However, the concern with Sanafil are the very high levels of vitamin B3 and Chromium. These both exceed the guidelines for adequate daily amounts and may pose a potential health risk.
Does Sanafil Have Any Side Effects?
You may experience side effects. Common side effects of excess B3 are unpleasant and include itchiness, redness and facial flushing and can lead to more serious issues such as liver disease.
The level of chromium is high too and chromium has been linked to liver disease and kidney problems. It interacts with many prescription medications and although it may be safe, there have been safety issues around this mineral and its potential long-term health risk.
Caution: Avoid if pregnant or breast-feeding. Do not take Sanafil if you suffer from any type of kidney or liver condition. Seek medical advice first if you are diabetic because this diet pill may lower blood sugar levels and affect medication.
Take medical advice beforehand if you are taking any sort of medication including Warfarin and treatment for diabetes.
Any Sanafil Reviews From Customers?
Apart from the testimonials on the product website, we were unable to find any reviews for Sanafil. So we cannot provide any true-life customer experiences.
So Does Sanafil Work?
It might work a bit. It all depends on whether Korean nut oil is as good as it is cracked up to be and for that, we need further evidence. So far the clinical testing is in early stages and inconclusive although promising.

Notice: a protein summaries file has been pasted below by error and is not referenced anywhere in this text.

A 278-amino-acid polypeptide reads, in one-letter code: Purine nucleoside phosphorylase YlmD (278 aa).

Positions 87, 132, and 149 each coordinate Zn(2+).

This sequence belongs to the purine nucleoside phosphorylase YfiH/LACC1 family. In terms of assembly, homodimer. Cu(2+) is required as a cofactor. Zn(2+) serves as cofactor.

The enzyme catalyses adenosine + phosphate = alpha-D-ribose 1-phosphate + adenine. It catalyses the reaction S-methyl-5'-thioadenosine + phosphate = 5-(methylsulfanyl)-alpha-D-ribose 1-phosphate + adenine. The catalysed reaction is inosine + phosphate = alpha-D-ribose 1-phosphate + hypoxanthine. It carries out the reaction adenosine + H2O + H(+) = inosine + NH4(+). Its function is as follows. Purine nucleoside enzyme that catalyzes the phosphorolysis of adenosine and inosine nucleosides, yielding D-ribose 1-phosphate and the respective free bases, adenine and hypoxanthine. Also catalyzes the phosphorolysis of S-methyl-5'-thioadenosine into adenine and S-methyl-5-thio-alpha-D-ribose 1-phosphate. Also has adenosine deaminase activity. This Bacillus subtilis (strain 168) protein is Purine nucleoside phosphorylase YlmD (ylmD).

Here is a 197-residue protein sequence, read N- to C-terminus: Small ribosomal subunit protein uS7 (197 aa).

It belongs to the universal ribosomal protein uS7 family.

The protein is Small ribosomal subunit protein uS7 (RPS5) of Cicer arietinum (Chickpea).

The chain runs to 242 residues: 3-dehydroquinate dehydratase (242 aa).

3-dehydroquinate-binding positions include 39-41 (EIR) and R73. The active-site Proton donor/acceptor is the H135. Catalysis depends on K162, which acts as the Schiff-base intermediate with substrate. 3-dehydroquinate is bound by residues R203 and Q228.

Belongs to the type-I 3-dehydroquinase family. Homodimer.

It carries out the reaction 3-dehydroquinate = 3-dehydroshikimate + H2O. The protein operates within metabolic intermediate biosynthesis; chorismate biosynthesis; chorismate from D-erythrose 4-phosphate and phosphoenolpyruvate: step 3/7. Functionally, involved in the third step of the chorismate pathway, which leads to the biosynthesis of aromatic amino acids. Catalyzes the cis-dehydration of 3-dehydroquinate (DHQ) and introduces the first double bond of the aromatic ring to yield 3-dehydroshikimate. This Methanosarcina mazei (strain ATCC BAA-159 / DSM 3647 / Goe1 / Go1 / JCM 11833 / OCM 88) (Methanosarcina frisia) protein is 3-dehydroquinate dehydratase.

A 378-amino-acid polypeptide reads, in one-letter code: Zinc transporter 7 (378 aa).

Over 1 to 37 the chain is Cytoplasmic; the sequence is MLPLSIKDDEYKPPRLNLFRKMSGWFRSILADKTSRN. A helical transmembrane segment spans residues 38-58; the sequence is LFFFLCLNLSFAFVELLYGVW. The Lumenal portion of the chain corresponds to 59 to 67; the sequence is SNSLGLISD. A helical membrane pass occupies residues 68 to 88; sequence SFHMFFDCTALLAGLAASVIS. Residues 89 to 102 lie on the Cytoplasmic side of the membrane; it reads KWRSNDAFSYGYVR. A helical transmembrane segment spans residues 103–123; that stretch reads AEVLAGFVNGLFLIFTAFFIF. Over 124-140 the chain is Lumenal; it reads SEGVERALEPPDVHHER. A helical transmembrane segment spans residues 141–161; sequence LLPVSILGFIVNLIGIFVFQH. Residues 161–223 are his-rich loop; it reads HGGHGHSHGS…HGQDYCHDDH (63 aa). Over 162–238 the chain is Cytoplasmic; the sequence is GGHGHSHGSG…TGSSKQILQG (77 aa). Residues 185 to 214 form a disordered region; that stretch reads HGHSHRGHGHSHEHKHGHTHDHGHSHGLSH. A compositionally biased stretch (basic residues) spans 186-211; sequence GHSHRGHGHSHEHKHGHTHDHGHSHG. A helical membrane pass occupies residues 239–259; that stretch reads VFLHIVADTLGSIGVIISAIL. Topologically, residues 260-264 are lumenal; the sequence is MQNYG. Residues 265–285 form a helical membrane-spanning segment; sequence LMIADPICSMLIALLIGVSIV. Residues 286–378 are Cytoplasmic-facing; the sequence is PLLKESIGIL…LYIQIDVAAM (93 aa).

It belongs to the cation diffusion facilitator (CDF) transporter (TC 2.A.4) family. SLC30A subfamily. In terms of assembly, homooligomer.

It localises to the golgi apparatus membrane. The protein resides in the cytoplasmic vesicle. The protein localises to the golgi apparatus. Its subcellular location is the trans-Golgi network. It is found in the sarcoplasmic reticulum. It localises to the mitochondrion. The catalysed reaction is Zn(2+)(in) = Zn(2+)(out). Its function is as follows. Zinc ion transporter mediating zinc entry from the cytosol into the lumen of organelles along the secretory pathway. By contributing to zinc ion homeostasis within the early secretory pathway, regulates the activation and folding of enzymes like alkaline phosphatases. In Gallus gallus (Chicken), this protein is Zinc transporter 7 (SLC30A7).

We are concerned about the high levels of chromium Piccolinate and vitamin B3 which may cause side effects.
Where Can I Buy Sanafil?
This is where it gets tricky. You might expect to be able to buy Sanafil direct from the product website but it isn’t as easy as that. You are advised to access one of the two links to recommended retailers selling Sanafil and these are placed on the site. Problem is that one link does not appear to work and the other website that does work, does not appear to sell Sanafil.
You can buy Sanafil via Amazon.co.uk. A bottle of 60 capsules costs £21.45. This works out at 15 days supply if you take Sanafil according to the recommended instructions. So far, there is no customer feedback.
You will have to contact PhytoScience for shipping costs if you are an international customer and the company welcome trade enquiries.
What About A Guarantee
There appears to be no money back guarantee on offer.
We are not too impressed with Sanafil and it does have a slightly forgotten look about it. The website has links, which do not work to the sales pages, and although this supplement has been listed on Amazon for a while, the absence of customer feedback gives the impression that nobody is actually buying it.
It may help to reduce your appetite and some people find this an effective way of losing weight especially when following a calorie-controlled diet. That is, if the Korean Pine Oil works as well as promised, but this is not proven. Added to that the other ingredient quantities seem too high and may cause interactions or side effects.
This supplement is also quite expensive. If you want to take this for a month, it will cost £ 42.90 and we feel this is excessive for such an indifferent looking product. There are better alternatives on the market.